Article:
What Is an IRA Transfer?
An IRA transfer (or IRA rollover) refers to transferring money from an individual retirement account (IRA) to a different account. The money can be transferred to another type of retirement account, a brokerage account, or a bank account. As long as the money goes into another similar-type account and no distribution is made to you, the transfer does not incur a penalty or fee.
An IRA transfer can be made directly to another account, and IRA transfers can also involve the liquidation of funds for depositing capital in a new account. The Internal Revenue Service (IRS) has established IRA transfer rules, which are discussed below.
- An IRA transfer (or rollover) is when you transfer money from an IRA account to a different retirement or IRA account.
- Transfers are generally free if made to similar-type accounts.
- IRA transfers must be made within 60 days to avoid tax penalties.
- The required minimum distribution may not be rolled over.
- You can take money out of your traditional IRA without penalty at the age of 59½.
Understanding IRA Transfers
Investors establish IRA accounts to save for retirement. Investors can choose from two basic types of IRA accounts: a traditional IRA or a Roth IRA. Investing via these two IRAs means different tax implications that can be an important consideration if an investor chooses to make an IRA transfer. All IRAs are designed to begin payouts at the age of 59½. Distributions taken prior to that by investors may incur early withdrawal penalties.
In a traditional IRA, investments are generally made with pre-tax income, though after-tax contributions are also allowed. Contributions to a traditional IRA are usually tax-deductible in the year of the contribution up to a certain limit. For 2021 and 2022, people under 50 can contribute up to $6,000, and those aged 50 and over can deduct up to $7,000.
Withdrawals are taxed at the account holder's income tax rate at the time of the withdrawal. Any early withdrawals or liquidations of a traditional IRA will be taxed at the standard tax rate plus incur a 10% penalty. Distributions of after-tax contributions are not taxed or subject to penalties.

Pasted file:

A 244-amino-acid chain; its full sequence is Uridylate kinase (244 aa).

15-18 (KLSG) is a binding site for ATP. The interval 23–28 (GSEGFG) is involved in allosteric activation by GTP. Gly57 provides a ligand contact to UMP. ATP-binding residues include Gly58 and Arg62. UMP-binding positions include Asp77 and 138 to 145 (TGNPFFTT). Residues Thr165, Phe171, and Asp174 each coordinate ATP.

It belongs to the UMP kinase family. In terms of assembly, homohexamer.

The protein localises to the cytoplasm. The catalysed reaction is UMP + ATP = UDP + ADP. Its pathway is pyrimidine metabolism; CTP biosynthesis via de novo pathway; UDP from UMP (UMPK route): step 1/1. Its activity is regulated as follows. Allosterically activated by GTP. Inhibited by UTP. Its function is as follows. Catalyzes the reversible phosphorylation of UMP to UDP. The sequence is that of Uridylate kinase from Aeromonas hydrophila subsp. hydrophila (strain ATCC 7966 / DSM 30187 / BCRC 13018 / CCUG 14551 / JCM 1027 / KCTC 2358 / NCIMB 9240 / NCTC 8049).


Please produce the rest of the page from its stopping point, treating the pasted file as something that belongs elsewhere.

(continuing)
IRA transfers can become complex when they involve liquidations or conversions.
In a Roth IRA, investments are made with after-tax dollars. Since investments are made post-tax, withdrawals are tax-free in retirement. If an account holder chooses to liquidate before the age of 59 ½, they will not have to pay taxes on the deposited money. However, any money earned through investment income will be taxed at the marginal rate and will likely incur a 10% penalty.
IRA transfers can be simple when they are made between common types of accounts. An account holder can transfer a traditional IRA from one provider to another without any costs. The same is true with a Roth IRA, which can be transferred easily from one provider to another as long as the type of account is the same.
Traditional IRAs have the greatest tax implications if converted to a Roth or liquidated. Investors converting a traditional IRA to a Roth IRA must pay the income taxes associated with the traditional IRA before depositing funds in a Roth IRA. Investors making a liquidation from a traditional IRA to fund a brokerage account would also have to pay the taxes. In-kind transfers may be accepted from one account to another, however, tax implications would still apply.
IRA Transfer Rules
When considering an IRA transfer, also called an IRA rollover, keep the following IRS rules in mind:
- All distributions may be rolled over, except the required minimum distribution and any distribution of excess contributions and related earnings.
- The transfer must be deposited in the new account within 60 days.
- Only one transfer may be made per 12-month period. This applies to all IRA accounts you may own.
- Money can be transferred to most types of IRA and retirement accounts.
- Your retirement plan is not required to accept your transfer.